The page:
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I'm wonder if there is way to set outerwidth of a div using css to ignore padding and borders.

When i set a div to be 50% width, padding and border will add to the width.
how could i solve that without javascript or jQuery.outerWidth() ?

edit
Don't want to add another extra element

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That's the way the box model works on modern browsers. Using percentages in sizing assumes the width will be relative to other content. If you want to better control the exact width, you will have to use pixel sizing, taking into account the padding, border, and margin widths. –  samuelg Jun 6 '12 at 15:14
    
Using pixel will solve the problem but i have to use percent. –  Omid Jun 6 '12 at 15:16
1  
If you have control over the markup and you don't care about "dirty" markup, you will find a lot of answers along the lines of stackoverflow.com/questions/651317/… –  mawcsco Jun 6 '12 at 15:17

5 Answers 5

up vote 15 down vote accepted

I'm wonder if there is way to set outerwidth of a div using css to ignore padding and borders.

You can use box-sizing: border-box to make padding and border be counted inside width:

div {
    -webkit-box-sizing: border-box;
       -moz-box-sizing: border-box;
            box-sizing: border-box;
}

See: http://jsfiddle.net/thirtydot/6xx3h/

Browser support: http://caniuse.com/css3-boxsizing

The spec: http://www.w3.org/TR/css3-ui/#box-sizing

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I think this is probably the best answer to the OP. –  mawcsco Jun 6 '12 at 17:35
    
It's seems what i need, but how about IE versions that not support css3 ? –  Omid Jun 7 '12 at 5:53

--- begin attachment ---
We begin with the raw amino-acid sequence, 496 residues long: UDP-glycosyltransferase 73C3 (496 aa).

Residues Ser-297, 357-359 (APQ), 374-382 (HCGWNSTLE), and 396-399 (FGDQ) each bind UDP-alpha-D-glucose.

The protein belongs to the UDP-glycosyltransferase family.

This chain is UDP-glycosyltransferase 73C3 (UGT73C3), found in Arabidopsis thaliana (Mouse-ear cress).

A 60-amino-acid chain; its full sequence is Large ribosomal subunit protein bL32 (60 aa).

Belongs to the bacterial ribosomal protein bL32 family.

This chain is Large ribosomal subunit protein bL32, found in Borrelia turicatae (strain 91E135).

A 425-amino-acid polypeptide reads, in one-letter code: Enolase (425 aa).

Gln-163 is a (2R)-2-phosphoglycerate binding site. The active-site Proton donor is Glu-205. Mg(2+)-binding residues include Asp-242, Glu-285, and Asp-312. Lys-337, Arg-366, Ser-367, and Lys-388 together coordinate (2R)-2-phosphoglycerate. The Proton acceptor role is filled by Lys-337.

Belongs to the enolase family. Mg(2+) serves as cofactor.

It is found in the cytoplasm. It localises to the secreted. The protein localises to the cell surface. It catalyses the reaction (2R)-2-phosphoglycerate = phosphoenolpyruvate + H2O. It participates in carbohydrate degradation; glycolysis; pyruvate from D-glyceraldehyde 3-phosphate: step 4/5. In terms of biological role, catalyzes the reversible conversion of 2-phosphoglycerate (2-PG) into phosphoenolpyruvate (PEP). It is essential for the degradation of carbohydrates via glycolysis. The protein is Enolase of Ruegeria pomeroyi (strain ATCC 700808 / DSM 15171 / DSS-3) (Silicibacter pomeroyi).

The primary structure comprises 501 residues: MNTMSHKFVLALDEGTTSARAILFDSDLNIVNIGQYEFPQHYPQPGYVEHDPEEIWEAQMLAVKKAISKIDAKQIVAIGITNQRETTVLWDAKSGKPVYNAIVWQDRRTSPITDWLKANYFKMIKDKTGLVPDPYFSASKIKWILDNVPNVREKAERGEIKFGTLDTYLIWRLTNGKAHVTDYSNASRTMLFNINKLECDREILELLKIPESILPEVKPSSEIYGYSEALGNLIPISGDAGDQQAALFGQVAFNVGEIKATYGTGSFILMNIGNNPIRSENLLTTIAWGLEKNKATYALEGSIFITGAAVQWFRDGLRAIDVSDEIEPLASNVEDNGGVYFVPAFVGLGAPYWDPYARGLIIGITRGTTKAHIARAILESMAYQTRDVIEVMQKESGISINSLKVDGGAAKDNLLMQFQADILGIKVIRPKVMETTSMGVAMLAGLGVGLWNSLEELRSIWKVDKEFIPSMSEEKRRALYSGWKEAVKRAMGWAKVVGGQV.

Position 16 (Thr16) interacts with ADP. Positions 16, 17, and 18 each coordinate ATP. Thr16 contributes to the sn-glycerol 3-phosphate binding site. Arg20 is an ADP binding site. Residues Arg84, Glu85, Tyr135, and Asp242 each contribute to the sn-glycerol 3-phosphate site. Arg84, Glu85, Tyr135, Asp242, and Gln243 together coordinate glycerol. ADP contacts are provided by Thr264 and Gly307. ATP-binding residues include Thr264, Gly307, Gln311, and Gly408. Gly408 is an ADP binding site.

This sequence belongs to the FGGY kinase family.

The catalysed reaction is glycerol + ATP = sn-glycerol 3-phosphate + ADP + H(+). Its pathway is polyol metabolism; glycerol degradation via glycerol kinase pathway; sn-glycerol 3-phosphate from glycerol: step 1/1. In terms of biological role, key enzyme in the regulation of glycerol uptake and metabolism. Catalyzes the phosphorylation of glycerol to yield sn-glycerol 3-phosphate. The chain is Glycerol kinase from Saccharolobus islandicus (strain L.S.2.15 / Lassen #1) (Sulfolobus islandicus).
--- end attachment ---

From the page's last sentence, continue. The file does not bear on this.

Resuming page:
1  
@OmidAmraei: There are a few options. You can use a JavaScript polyfill: github.com/Schepp/box-sizing-polyfill. If that's not desirable, you have to use two elements, as in Mr. TA's answer. You have to pay a price to support an old browser such as IE7. Alternatively, if it doesn't have to be perfect in IE7, you can use width: 50%; *width: 45%;, which will make the div have 45% width in only IE7 and lower, which might be good enough. –  thirtydot Jun 7 '12 at 8:44
    
You learn something new every day... –  Manatax Sep 17 '13 at 22:31

Nest another div inside yours, and apply the paddings/borders to the nested one:

<div style="width:50%;"> <div style="padding:5px;">  ....  </div> </div>

Unfortunately, there is no purely CSS way to achieve that (or at least I'm not aware of one).

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Don't want to add another extra element –  Omid Jun 6 '12 at 15:15
    
This is the most common solution to this problem. However, this approach "dirties" the mark-up and may not always be possible. I'd be curious to see how to solve this problem in the realm of CSS and not markup. –  mawcsco Jun 6 '12 at 15:16
1  
There is no "clean" solution, since W3C are a bunch of idiots who can't manage to make a decent spec. MS IE, btw, used the "outer width" approach in CSS, until they were forced to follow the standards (even though standards were poorly written). –  Mr. TA Jun 6 '12 at 15:19